Advanced ballet classes in Sussex/ Hampshire or good classes in London?(8 Posts)
Hi there, I don't know if anyone can recommend for me. My daughter is 16 and desperately wanted to get into ballet school last year but didn't. She will try again for 17 and 18 and broaden her horizons a bit, I think.
However, in the meantime we are really stuck for ballet classes. She has already dropped classes at a time when she needs more because she finished Grade 8 a year ago. She takes her Advanced 1 in November. Her dance school doesn't have a dedicated Advanced 2 class; she's now the furthest ahead in the school. I don't think this is great as she has nothing to aspire to. There seems to be nowhere around us at all who teaches Advanced 2. Her ballet teacher seems keen to hang on to her at any cost, but she's not really providing her with enough and she says she cannot provide private lessons. DD only does a one hour class twice a week now (plus modern) and she doesn't think this is enough for what she wants to do in the future.
She's happy to go to London on a Saturday if necessary (I don't think we can make evenings as we are 60 odd miles away and she finishes college late some days) but we have no idea what to go for.
Anyone this level can recommend?
Have you tried asking on balletcoforum? You probably need someone with quite specialised knowledge.
There must be courses during the holidays which might be easier for her to get to. Or residential courses?
Sorry - I only have children at much much lower grades so can't advise usefully!
Is she only interested in ballet? Have to say that she will be facing something of an uphill struggle at this point - it is possible to get into schools at 16, but most who do have been doing many hours training a week for years. They have to be at the same standard as those who have been in full time training since they were 11, and that is really tough. It isn't impossible, but I'd say she would need to have a pretty much perfect ballet body (proportions, flexibility, feet, etc etc) to have a chance, and would also need to drastically increase the number of hours a week she is dancing.
Has she done any summer schools, or anything like EYB or NYB? Things like that can be a good way of gauging your level against other young dancers. How were her auditions last year? Where did she apply and how did she feel they went? Did she have any recalls? Is she/has she ever been on any associate programmes? Or even your local Centre for Advanced Training? I have to say, virtually all ballet students who get places at 16 have usually been part of some type of associate scheme - RBS, Elmhurst, London Senior Ballet, etc etc. But you can only join these in September, having auditioned the previous year, so that would be no good until September '13, by which time she would be 17, and I'm not sure if they take them on at that age.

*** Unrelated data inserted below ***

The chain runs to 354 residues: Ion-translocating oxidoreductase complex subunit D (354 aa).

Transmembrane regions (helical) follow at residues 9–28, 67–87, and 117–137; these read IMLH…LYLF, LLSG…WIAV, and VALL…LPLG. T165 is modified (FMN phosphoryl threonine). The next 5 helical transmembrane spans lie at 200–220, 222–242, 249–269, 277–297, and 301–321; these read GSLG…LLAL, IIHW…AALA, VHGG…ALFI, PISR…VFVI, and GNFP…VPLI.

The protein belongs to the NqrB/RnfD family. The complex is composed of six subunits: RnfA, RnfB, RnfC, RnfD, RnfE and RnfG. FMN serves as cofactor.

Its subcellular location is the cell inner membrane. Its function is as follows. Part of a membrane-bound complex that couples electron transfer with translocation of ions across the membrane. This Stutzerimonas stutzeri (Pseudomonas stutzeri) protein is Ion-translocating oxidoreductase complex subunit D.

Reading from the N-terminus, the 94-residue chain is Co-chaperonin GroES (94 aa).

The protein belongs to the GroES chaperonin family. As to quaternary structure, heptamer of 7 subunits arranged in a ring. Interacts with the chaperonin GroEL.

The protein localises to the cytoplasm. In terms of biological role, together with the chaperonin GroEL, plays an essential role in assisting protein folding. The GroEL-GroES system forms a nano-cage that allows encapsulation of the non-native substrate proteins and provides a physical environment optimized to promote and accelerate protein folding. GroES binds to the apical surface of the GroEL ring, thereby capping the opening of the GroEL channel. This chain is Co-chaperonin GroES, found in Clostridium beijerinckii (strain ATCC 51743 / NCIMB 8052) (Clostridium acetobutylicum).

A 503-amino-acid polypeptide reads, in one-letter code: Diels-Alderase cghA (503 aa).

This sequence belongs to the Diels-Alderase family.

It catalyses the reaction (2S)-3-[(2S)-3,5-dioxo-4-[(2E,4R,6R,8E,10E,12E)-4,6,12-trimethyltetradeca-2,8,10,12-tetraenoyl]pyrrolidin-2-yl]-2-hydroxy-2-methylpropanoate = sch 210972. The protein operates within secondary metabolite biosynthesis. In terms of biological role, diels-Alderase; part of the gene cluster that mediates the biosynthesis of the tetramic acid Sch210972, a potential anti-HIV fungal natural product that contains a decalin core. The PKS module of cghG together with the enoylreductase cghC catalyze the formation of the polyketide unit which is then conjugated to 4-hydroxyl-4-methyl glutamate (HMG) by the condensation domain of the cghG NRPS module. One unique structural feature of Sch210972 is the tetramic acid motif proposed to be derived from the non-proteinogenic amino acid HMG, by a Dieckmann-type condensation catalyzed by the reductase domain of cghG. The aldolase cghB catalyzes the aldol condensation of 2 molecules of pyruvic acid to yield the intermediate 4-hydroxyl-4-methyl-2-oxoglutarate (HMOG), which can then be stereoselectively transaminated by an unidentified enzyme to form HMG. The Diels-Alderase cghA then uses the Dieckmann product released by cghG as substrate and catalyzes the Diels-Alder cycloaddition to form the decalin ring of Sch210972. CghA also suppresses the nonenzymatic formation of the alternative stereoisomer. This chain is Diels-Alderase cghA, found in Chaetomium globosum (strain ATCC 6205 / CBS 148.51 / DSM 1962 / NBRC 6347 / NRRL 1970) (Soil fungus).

In the immediate future, I would look for more classes. Advanced 2 would be good if you can find them, but at this level it is more important to get used to picking combinations up quickly and performing them well than it is to learn and polish a syllabus over months/years. Try to find some advanced non syllabus classes for her to attend, and if possible some Adv 2 as well.
Would Byfleet be too far for you? Susan Robinson is the first school that springs to mind when I think of very high quality non vocational schools. They certainly do Advanced 2. There are others around though. Look at where finalists from things like Young Dancer of the Year are from.
Sorry for sounding so negative. It isn't impossible, and some schools (Central, London Studio Centre, Northern) will accept 18 year olds, so it isn't necessarily too late. But it is incredibly competitive, and unless she has been doing things like associate schemes, summer courses etc, she will be at a disadvantage. Is she interested in any other types of dance? If you're looking at contemporary or musical theatre then completely different rules apply, and it is far less age restricted - she'd still be very young in those terms. Ballet is brutal though - the kids who don't make it in at 11 have to then keep up with those who are training full time, as well as hoping they don't grow too tall/have wrong feet/have the right size head/flexibility/all sorts of other stupid things. Those who haven't been dancing for lots and lots of hours a week and doing associate programmes etc have that to catch up with too, so it really is tough. But it can happen - you get someone like Melissa Hamilton come along, who has had far less training pre-16, gets a place at Elmhurst, gets told she will never make it a year later, and a couple of years after that is a Soloist in the Royal Ballet!